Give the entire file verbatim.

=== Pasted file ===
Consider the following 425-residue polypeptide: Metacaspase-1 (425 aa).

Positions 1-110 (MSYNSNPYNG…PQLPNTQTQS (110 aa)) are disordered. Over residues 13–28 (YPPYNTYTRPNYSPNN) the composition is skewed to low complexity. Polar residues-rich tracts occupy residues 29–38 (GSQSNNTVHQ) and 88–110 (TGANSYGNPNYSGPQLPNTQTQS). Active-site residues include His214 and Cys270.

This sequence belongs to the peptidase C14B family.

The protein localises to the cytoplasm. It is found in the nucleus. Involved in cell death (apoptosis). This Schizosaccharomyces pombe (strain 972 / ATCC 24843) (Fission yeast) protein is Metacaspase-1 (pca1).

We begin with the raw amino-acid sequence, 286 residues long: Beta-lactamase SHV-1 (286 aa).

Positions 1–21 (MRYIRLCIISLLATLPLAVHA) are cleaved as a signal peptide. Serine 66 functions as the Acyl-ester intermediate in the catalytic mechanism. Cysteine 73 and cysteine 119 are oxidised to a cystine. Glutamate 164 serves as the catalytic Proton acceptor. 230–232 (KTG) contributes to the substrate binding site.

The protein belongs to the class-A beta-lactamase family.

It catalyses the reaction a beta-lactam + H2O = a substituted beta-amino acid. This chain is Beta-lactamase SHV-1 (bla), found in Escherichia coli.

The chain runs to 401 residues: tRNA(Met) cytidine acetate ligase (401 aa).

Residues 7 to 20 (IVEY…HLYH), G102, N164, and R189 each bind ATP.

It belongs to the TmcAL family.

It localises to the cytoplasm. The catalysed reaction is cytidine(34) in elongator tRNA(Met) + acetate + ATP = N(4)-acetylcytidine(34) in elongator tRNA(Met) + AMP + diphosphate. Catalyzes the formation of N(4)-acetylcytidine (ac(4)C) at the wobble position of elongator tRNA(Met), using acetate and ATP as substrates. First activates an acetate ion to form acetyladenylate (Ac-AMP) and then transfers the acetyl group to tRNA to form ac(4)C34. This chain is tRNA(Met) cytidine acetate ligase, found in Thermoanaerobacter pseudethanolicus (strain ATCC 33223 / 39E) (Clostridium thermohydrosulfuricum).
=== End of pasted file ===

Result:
Consider the following 425-residue polypeptide: Metacaspase-1 (425 aa).

Positions 1-110 (MSYNSNPYNG…PQLPNTQTQS (110 aa)) are disordered. Over residues 13–28 (YPPYNTYTRPNYSPNN) the composition is skewed to low complexity. Polar residues-rich tracts occupy residues 29–38 (GSQSNNTVHQ) and 88–110 (TGANSYGNPNYSGPQLPNTQTQS). Active-site residues include His214 and Cys270.

This sequence belongs to the peptidase C14B family.

The protein localises to the cytoplasm. It is found in the nucleus. Involved in cell death (apoptosis). This Schizosaccharomyces pombe (strain 972 / ATCC 24843) (Fission yeast) protein is Metacaspase-1 (pca1).

We begin with the raw amino-acid sequence, 286 residues long: Beta-lactamase SHV-1 (286 aa).

Positions 1–21 (MRYIRLCIISLLATLPLAVHA) are cleaved as a signal peptide. Serine 66 functions as the Acyl-ester intermediate in the catalytic mechanism. Cysteine 73 and cysteine 119 are oxidised to a cystine. Glutamate 164 serves as the catalytic Proton acceptor. 230–232 (KTG) contributes to the substrate binding site.

The protein belongs to the class-A beta-lactamase family.

It catalyses the reaction a beta-lactam + H2O = a substituted beta-amino acid. This chain is Beta-lactamase SHV-1 (bla), found in Escherichia coli.

The chain runs to 401 residues: tRNA(Met) cytidine acetate ligase (401 aa).

Residues 7 to 20 (IVEY…HLYH), G102, N164, and R189 each bind ATP.

It belongs to the TmcAL family.

It localises to the cytoplasm. The catalysed reaction is cytidine(34) in elongator tRNA(Met) + acetate + ATP = N(4)-acetylcytidine(34) in elongator tRNA(Met) + AMP + diphosphate. Catalyzes the formation of N(4)-acetylcytidine (ac(4)C) at the wobble position of elongator tRNA(Met), using acetate and ATP as substrates. First activates an acetate ion to form acetyladenylate (Ac-AMP) and then transfers the acetyl group to tRNA to form ac(4)C34. This chain is tRNA(Met) cytidine acetate ligase, found in Thermoanaerobacter pseudethanolicus (strain ATCC 33223 / 39E) (Clostridium thermohydrosulfuricum).